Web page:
By Steve Doster
With the cost of attendance to four-year universities constantly increasing, it’s no wonder that parents are seeking ways to help out and save their children from incurring massive amounts of debt. If you’re a parent of a young child, one of the best ways to save for college is by opening a 529 plan.
The benefit of a 529 plan is that the investment earnings are totally tax-free when the money is used for education expenses. And education expenses include much more than only a four-year university. Trade schools, community colleges, and graduate schools are all acceptable places to use this money. And as of January 2018, 529 plans can be used for K-12 private school tuition up to $10,000 per year.
A 529 plan is an investment account for future education expenses. Each state offers their own 529 plan. 529 plan contributions aren’t deductible at the federal level, but over 30 states offer a tax deduction or credit for contributions. If you live in a state that offers a deduction or credit, you should open the 529 plan in your state.
Unfortunately, California does not offer a state tax deduction or credit so you can shop around the country to find the best plan. Check out www.savingforcollege.com for help with the process of selecting the right plan for you. This is a great resource that compares costs, investment options, and service levels.
After you have selected and opened your 529 plan, you contribute after-tax money into the account, choose mutual funds to invest the money, and let it grow. When the time comes, money is withdrawn from the 529 plan without owing any tax on the investment growth. The caveat is that the money must be used for education expenses.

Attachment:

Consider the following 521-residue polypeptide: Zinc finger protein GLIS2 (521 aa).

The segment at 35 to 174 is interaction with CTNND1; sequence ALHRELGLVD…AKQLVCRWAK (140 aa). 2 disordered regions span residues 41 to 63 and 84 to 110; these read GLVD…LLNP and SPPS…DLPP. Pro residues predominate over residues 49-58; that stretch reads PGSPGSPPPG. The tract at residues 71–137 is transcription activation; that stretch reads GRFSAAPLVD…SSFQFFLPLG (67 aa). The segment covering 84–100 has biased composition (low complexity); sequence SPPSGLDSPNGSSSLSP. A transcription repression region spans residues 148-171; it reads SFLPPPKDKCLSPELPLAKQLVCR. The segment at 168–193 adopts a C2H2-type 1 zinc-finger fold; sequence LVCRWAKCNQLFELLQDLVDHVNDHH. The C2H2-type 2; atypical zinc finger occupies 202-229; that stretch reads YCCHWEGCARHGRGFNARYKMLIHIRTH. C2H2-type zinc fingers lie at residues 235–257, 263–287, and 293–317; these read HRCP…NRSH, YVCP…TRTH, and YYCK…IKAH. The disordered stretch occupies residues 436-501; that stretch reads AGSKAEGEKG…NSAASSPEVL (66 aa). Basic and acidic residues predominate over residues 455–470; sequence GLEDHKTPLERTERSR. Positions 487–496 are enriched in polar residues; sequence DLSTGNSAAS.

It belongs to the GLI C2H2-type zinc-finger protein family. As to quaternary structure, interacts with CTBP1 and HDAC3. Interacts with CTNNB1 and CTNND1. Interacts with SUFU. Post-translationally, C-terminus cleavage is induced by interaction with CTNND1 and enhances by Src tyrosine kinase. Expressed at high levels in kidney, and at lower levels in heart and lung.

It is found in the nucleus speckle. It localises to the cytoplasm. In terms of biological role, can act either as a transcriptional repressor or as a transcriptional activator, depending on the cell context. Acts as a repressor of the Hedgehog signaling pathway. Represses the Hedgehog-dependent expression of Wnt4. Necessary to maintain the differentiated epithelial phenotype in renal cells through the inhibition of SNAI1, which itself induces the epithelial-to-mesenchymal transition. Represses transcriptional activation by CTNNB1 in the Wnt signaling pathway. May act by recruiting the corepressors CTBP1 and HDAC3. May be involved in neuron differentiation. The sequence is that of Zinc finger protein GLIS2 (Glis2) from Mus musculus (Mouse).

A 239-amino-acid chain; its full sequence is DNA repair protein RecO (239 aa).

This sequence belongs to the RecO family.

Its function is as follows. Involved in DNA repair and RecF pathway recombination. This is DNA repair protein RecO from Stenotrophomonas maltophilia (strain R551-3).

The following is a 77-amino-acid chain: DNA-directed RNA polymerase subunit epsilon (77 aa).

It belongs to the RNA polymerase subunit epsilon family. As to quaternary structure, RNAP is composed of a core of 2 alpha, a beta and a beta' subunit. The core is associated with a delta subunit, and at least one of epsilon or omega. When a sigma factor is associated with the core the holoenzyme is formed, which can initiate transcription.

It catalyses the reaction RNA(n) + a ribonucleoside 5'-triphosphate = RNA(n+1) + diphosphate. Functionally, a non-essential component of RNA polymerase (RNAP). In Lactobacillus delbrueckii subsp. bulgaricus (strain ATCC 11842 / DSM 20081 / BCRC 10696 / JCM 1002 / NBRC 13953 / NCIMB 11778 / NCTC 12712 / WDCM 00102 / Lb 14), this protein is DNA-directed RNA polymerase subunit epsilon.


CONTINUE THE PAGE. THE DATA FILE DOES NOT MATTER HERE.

Contributions to a 529 plan are considered gifts to the beneficiary. The IRS allows for an annual gift up to $15,000 for 2019 (this increases each year) without filing a gift tax return. Each parent can contribute up to $15,000 into each child’s 529 plan without exceeding the gift limit. You can also pre-fund a plan with up to five years’ worth of contributions in one lump sum. So, using the 2019 numbers, parents could fund up to $75,000 per person ($150,000 per couple) into one child’s 529 plan as a one-time lump sum, and then not contribute for five years.
A concern of many parents is, “What if my kid doesn’t go to college?” Know that if your child doesn’t use all the 529 plan (or any of it), it can still be used for another relative or even for yourself. This can be done very easily, just by changing the beneficiary on the account. So, by opening a 529 plan, you actually have the potential to help many family members, not just one child.
If withdrawals are not used for qualified education expenses, then income taxes and a 10% penalty will be applied to the investment earnings portion of the withdrawal. If you aren’t sure what counts as a qualified education expense, check with your 529 plan to confirm.
This may seem nerve-wracking, but don’t worry! As long as your 529 plan is used for the purpose of your child’s education, you will be just fine. And know that if one kid doesn’t need it all, the leftover funds can still be applied to another child or relative.
Helping pay for your child’s education is an expensive financial goal! Do your best to eliminate some of the stress of those high costs for both you and your child by opening a 529 plan.
— Steve Doster, CFP is the financial planning manager at Rowling & Associates – a fee-only wealth management and CPA firm helping individuals create a worry-free financial life. Rowling & Associates works to a fiduciary standard of care helping people with their taxes, investments, and financial planning. Read more articles at www.rowling.com/blog.